THIS SNOWPACK SUMMARY EXPIRED ON February 18, 2021 @ 10:00 am
Snowpack Summary published on February 16, 2021 @ 10:00 am
Issued by Sue Burak - Bridgeport Avalanche Center

bottom line:

A prolonged period of strong SW to WSW winds has created new wind slabs in exposed alpine and subalpine terrain in the BWRA. These areas include Leavitt Bowl, upper Sardine Canyon, and the open slopes around Sonora Pass.. Wind slabs will be sensitive to triggering. 

Avalanche Character 1: Wind Slab
Wind Slab avalanches release naturally during wind events and can be triggered for up to a week after a wind event. They form in lee and cross-loaded terrain features. Avoid them by sticking to wind sheltered or wind scoured areas.

Human-triggered wind slab avalanches are possible today. Look out for fresh, dense pillow-like shapes below north to E facing slopes. Wind slabs sometimes will have a different texture and there will be a cohesive feel to the snow. It will be possible to trigger a small avalanche today on north to east aspects. Cross loading is likely on ridges well below ridgetops. There may be wind slabs in normally wind protected areas such as open glades below treeline. 

Wind slabs are usually triggered where it's "steepest and deepest"

Avalanche Character 2: Persistent Slab
Persistent Slab avalanches can be triggered days to weeks after the last storm. They often propagate across and beyond terrain features that would otherwise confine Wind and Storm Slab avalanches. In some cases they can be triggered remotely, from low-angle terrain or adjacent slopes. Give yourself a wide safety buffer to address the uncertainty.

Weak snow at the base of the snowpack is well bured by 3 to 5 feet of snow. This layer has not been reactive in recent instability tests. However, we contiue to monitor this layer. 

Snowpack Discussion

The snowpack above treeline in the BWRA has gained 5 inches of water content and 20 inches of snow in the last 5 days. The additional loading occurred over 5 days and is not expected to reactive weak snow at the bottom. Wind slabs can be medium hard to hard surfaces. Sometimes wind slabs can be so hard that snowmobiles barely leave a track.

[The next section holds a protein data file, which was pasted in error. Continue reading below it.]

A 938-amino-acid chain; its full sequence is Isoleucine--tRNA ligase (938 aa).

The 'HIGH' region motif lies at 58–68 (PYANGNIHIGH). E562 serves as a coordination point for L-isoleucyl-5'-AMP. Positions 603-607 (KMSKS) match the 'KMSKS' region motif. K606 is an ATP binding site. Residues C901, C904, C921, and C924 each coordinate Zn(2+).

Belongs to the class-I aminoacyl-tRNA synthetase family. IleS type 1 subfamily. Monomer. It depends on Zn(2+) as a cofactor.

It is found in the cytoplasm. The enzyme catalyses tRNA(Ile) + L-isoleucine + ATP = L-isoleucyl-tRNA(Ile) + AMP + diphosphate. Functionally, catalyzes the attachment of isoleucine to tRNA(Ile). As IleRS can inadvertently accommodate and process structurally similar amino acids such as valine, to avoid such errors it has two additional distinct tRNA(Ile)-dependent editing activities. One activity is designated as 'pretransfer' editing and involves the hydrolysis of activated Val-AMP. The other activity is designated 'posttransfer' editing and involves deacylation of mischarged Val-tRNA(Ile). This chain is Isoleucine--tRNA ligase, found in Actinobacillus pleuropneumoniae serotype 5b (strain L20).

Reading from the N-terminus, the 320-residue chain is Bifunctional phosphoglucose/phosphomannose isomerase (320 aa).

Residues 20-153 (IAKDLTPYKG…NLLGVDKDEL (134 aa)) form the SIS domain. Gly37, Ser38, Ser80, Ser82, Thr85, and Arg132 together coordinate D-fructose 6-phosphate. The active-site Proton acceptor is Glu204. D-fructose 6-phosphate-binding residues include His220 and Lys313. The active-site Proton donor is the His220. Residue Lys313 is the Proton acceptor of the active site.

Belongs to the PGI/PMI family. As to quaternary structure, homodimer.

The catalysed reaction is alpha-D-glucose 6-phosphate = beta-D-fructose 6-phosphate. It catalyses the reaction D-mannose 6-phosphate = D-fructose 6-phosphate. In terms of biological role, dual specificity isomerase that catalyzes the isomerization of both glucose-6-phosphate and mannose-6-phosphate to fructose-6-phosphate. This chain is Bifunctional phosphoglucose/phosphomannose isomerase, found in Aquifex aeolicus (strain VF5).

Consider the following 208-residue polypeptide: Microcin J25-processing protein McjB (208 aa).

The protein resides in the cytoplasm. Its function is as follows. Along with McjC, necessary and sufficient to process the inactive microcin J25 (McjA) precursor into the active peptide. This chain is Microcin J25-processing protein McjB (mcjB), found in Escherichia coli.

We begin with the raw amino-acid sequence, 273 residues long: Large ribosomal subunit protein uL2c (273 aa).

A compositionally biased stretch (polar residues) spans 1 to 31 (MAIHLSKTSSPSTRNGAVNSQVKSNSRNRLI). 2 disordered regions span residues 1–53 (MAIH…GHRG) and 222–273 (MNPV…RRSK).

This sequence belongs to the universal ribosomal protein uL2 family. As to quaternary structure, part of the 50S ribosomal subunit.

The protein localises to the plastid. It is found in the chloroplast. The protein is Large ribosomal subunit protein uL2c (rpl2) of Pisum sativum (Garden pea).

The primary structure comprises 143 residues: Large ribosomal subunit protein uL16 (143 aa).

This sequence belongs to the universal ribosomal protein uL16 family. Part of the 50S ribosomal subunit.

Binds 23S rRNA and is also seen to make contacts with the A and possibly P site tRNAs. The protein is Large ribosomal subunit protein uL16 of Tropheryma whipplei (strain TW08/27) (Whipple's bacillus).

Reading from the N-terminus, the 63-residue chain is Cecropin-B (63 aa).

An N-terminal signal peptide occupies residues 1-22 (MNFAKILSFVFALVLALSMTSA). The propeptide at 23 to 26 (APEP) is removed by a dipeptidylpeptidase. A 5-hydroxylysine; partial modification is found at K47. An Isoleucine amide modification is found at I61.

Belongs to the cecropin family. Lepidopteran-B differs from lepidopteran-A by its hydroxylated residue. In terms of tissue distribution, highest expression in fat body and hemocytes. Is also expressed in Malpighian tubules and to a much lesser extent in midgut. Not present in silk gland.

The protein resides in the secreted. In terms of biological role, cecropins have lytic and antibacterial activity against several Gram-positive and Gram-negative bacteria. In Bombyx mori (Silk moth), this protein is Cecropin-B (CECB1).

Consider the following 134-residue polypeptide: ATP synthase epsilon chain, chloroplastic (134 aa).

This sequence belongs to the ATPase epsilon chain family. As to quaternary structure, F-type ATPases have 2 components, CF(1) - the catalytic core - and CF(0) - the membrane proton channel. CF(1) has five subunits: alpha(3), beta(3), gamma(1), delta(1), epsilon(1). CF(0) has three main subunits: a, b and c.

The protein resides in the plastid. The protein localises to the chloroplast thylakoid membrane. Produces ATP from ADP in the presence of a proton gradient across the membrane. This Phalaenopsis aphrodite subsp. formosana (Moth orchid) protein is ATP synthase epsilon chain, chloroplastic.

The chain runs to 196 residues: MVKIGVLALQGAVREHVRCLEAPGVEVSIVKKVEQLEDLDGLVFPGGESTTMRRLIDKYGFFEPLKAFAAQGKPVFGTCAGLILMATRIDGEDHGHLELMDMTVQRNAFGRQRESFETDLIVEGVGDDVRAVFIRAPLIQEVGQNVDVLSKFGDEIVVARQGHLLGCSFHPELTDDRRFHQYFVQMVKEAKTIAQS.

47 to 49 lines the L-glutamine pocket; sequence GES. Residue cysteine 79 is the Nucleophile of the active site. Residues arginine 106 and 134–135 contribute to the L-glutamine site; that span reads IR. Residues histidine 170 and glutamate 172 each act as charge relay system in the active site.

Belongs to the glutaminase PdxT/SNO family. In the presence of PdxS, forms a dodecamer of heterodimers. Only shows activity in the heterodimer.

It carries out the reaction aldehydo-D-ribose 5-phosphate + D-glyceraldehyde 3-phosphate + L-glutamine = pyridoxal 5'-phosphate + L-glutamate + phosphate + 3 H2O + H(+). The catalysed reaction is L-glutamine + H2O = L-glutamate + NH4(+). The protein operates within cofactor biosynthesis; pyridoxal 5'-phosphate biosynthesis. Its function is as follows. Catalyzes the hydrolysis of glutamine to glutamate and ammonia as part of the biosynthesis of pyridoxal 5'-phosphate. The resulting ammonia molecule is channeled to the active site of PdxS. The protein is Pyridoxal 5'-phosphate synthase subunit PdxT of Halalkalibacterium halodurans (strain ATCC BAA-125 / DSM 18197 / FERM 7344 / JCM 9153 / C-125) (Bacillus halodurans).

Yesterday, strong SW winds moved snow onto the north and east facing slopes in Leavitt Bowl and other north to east facing slopes.  Wind slabs could be found in open areas and open glades- these areas are popular riding areas so be aware and watch for slabs breaking up when riding in open terrain.

CURRENT CONDITIONS Weather observations from Sonora Pass
0600 temperature: 22 deg. F.
Max. temperature in the last 24 hours: 32 deg. F.
Average wind direction during the last 24 hours: WSW
Average wind speed during the last 24 hours: 50 mph
Maximum wind gust in the last 24 hours: 86 mph
New snowfall in the last 24 hours: 0 inches
Total snow depth: 98 inches

Ridgetop winds will continue to quite strong with gusts approaching 60 to 80 mph. Temperatures will be cooler for the next few days with highs in the upper 20's for elevations above 9,000 ft. The next storm approaches the West Coast late Thursday with snow forecasted to begin by Friday. This storm will be cold and supported by the polar jet stream. 


Two-Day Mountain Weather Forecast Produced in partnership with the Reno NWS
For 8000 ft. to 10000 ft.
  Tuesday Tuesday Night Wednesday
Weather: Partly sunny mostly clear Sunny
Temperatures: 28 deg. F. 7 deg. F. 28 deg. F.
Wind direction: NW N N
Wind speed: 15, gusting to 25 10-20 25, gusting to 40 mph
Expected snowfall: 0 in. 0 in. 0 in.
For above 10000 ft.
  Tuesday Tuesday Night Wednesday
Weather: Mostly cloudy and blustery Mostly clear Mostly clear
Temperatures: 28 deg. F. 7 deg. F. 30 deg. F.
Wind direction: NW N N
Wind speed: 15-20, gusts to 30 15-25 gust to 35 30-35, gusts to 55
Expected snowfall: 0 in. 0 in. 0 in.

This snowpack summary applies only to backcountry areas in the Bridgeport Winter Recreation Area. Click here for a map of the area. This snowpack summary describes general avalanche conditions and local variations always occur. This snowpack summary expires in 48 hours unless otherwise noted. The information in this snowpack summary is provided by the USDA Forest Service who is solely responsible for its content.